São Paulo, in a dystopian future not so very far from the present. A virus is circulating, one that mainly attacks the brain and the ability to remember. A state that has forgotten a past marked by colonialism and dictatorship desperately awaits some indeterminate “Golden Phase.” Three young queer people drift through a city bled dry by the pandemic and rampant capitalism, remembering each another’s late lovers, sharing their experiences with HIV, getting makeup tips for masked faces and ultimately coming together with others forgotten by society for an antique revue in the salon of a singer named Mirta.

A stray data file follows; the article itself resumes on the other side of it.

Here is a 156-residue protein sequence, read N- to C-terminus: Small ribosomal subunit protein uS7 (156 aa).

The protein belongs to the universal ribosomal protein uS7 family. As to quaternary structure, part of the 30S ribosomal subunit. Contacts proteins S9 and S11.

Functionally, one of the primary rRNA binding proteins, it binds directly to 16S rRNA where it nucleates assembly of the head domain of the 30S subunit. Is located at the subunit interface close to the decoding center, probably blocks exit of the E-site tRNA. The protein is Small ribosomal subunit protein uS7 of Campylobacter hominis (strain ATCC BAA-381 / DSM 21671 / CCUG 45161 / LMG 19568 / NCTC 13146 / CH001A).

“Comedy is the tragedy that happens to someone else” says a doctor in the film, but this is a queer comedy without tragedy. In this semi-magical realist camp entertaining yet highly political story, three queer characters (playing themselves) explore the big cosmos of São Paulo, encountering different lives and timelines in out-of-this-world manners. Sharply executed by Gustavo Vinagre and his real-life queer Brazilian personalities, Três tigres tristes is a tale of big big queer in a big big world, exploring health and illness in times of COVID-19 and HIV, and diving into the meaning of true friendships.